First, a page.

UI students reflect on 'Semester at Sea' study abroad program

UIUC student Ashley Braver visits the Taj Mahal in Agra, India. This was one of the 11 countries she visited during her “Semester at Sea” study abroad trip.

By Jenny Horne

Imagine saying goodbye to solid land and saying hello to a ship that will become home for the next four months. The ship has no cellular service, no planned activities at each stop, limited wifi and few expectations.

This was Ashley Braver’s experience when she embarked on her “Semester at Sea” last spring.

“Semester at Sea” is a study abroad program where students attend classes and travel — only by boat. The ship, formally known as the MV World Odyssey, is designed to function as a college or university on waterRB.

Senior in ACES Ashley Braver said enrolling in the Semester at Sea program was the ultimate way to be spontaneous and adventurous while also getting to travel to 15 cities and 11 countries.

Braver reflects on the many places she got to visit and all of the experiences she had while on the ship. In total, she went to several parts of Hawaii, Japan and China, as well as Vietnam, Singapore, Burma, India, Mauritius, South Africa, Namibia, Morocco and LondonRB.

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She said a captivating moment occurred when her ship crossed the equator. 

“There was Neptune day where we crossed the equator, and everyone shaved their head, kissed a fish and got dunked in a green pool,” Braver said.

Although she did not take part in the tradition, she said it was definitely memorable.

She also said she was not sure why a lot of people continued the old sailor tradition, but she was happy she got to experience the moment.

“It’s just one of the fun parts about traveling on a ship for your abroad experience,” she said.

While many University students are currently studying abroad in Europe, Braver chose a different route. Nearly a year ago, she decided to join the “Semester at Sea” program, which gave her the opportunity to visit all of the famous wonders of the world.

SAS National Organization said that the ship has a union-type room for community gatherings, classrooms, a large reception area, libraries, gyms, pools and cabins. According to the organization’s website, the new ship brings approximately 600 undergraduate students to the farthest reaches of the globe every semesterRB.

Braver said that one of the most memorable experiences she had was actually when she lost her passport.

“I lost my passport the final day we were in Myanmar in Burma, and it was a holiday, so no embassies were open,” Braver said. “So I had to stay behind and spent an extra week in Myanmar bribing the Indian embassy to give me a visa within five days, so I could fly to India in time to meet my friends and not have to go home and end my trip early. It was kind of a very cool learning experience.”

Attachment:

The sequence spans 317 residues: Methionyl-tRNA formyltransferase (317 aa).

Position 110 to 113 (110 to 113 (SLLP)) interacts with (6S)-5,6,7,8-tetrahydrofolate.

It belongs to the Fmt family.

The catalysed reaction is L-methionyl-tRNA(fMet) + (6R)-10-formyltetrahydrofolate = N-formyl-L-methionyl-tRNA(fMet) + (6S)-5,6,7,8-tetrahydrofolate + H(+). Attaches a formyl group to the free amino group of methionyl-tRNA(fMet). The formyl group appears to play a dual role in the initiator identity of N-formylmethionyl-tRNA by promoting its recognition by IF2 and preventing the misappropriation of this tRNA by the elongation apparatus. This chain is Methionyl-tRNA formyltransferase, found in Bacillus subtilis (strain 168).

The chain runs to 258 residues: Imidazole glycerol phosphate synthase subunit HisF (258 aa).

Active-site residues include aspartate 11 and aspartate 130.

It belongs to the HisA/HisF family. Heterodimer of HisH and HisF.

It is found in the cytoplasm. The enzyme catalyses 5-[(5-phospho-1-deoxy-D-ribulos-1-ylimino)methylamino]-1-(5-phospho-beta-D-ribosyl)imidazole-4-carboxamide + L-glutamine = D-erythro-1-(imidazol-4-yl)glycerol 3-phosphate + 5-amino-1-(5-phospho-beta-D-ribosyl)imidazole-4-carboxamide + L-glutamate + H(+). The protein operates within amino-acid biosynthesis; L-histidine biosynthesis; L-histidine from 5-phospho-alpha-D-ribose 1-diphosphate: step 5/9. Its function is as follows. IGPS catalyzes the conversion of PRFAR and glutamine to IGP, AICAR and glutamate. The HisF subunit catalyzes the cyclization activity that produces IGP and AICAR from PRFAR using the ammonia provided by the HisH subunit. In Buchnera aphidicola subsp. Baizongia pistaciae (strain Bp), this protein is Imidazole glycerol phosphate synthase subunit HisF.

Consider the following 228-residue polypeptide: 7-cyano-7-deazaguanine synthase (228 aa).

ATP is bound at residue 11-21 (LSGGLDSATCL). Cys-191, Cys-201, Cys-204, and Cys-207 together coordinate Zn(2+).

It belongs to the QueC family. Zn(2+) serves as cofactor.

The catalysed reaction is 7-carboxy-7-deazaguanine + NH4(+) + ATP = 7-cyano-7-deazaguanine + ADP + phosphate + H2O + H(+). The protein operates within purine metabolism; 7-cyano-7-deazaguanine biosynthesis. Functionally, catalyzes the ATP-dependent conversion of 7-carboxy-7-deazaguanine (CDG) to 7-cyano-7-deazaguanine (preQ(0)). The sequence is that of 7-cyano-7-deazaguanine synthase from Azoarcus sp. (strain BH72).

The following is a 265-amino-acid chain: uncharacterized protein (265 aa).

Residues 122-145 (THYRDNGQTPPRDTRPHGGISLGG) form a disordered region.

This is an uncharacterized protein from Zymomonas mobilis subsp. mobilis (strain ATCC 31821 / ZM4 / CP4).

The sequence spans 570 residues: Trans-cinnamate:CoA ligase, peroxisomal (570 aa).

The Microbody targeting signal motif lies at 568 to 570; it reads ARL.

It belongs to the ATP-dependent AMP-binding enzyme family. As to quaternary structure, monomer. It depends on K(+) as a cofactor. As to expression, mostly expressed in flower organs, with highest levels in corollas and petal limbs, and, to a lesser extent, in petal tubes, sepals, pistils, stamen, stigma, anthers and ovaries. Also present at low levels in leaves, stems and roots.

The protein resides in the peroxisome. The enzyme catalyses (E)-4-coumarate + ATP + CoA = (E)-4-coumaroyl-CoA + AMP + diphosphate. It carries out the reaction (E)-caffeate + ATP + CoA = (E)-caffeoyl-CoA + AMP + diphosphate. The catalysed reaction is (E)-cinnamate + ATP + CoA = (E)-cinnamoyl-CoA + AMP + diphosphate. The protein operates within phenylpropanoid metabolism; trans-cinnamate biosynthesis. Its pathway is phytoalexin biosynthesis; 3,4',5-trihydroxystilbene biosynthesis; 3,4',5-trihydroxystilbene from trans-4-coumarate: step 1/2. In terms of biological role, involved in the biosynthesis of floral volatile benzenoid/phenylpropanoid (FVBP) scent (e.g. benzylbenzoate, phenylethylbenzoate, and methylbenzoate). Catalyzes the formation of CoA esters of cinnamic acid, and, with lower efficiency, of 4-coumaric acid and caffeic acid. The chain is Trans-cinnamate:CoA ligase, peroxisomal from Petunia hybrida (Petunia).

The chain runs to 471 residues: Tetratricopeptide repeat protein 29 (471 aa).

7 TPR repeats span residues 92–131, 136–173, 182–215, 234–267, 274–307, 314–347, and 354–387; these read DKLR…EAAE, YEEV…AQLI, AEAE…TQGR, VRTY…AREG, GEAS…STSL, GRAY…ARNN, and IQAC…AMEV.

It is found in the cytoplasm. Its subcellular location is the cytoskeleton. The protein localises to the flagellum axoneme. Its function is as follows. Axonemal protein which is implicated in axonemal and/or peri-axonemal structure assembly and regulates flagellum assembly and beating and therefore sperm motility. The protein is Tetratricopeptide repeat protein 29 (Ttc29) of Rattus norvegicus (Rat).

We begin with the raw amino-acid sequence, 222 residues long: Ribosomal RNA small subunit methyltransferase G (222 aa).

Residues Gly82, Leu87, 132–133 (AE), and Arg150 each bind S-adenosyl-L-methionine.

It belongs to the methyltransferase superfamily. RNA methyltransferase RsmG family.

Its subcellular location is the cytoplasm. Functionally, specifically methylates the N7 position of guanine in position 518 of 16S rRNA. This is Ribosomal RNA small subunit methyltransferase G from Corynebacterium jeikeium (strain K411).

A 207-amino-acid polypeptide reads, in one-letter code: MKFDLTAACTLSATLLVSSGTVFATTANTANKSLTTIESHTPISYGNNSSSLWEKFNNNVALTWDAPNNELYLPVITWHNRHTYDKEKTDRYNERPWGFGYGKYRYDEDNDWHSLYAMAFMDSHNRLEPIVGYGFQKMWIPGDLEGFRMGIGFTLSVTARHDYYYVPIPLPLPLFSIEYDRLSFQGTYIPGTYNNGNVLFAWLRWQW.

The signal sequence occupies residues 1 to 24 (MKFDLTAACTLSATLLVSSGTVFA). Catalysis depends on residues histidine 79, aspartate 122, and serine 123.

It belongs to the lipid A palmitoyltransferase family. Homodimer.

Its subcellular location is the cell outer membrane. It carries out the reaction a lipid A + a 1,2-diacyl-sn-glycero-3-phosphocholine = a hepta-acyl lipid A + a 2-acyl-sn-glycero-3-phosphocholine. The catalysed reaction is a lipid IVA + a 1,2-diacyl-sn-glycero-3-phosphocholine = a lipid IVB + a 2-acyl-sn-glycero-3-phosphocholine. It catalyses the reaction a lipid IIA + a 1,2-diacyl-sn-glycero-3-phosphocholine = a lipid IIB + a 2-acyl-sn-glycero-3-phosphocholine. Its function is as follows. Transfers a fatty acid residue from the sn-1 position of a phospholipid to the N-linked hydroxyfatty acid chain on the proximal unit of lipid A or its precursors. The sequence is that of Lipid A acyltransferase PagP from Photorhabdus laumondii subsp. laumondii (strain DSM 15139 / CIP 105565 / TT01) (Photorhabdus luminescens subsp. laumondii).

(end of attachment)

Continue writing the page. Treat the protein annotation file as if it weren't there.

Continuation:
Jake Spungen, junior at the University of Ohio at Miami in Entrepreneurship, said he felt like the Semester at Sea program was an opportunity he had to take advantage of.

“I think something to look at is traveling when we’re older,” Spungen said. “Europe is easy to get around, but being able to be in China one week then a few weeks after in Vietnam or India is incredible for kids our age to experience.”

Braver said that being on a ship for so long allowed her to form very close-knit bonds with the other students in the program as well as the faculty and staff on the ship.

“I went to each country with people I made friends with, from being on the ship for seven days before reaching land at our first stop,” Braver said.

She also said that not having internet or cellular service made the trip more unprompted.

“We didn’t make any plans until reaching land because the Wi-Fi cost money and was so slow so not worth it,” Braver said. “It made (the trip) so much more fun though not knowing anything about any of the countries we were going to by just showing up.”

Although Jennifer Rees, senior in AHS, did not travel on the Semester at Sea program, she visited many of the same locations.

She said she found herself when she travelled over 1,000 miles away.  

“I truly felt that going somewhere other than Europe, especially only having one other person from U of I in my program, taught me a lot about myself and gave me the opportunity to be scared but to take chances,” Rees said.

Even though students spend a lot of time on the ship during Semester at Sea, Braver said this was something she never grew tired of.

“(I) never got sick of sitting by the pool deck in the middle of the ocean because I never knew what I might see … We saw dolphins a lot,” Braver said. “It was the most amazing sunrises and sunsets I’ll probably ever see again.” 

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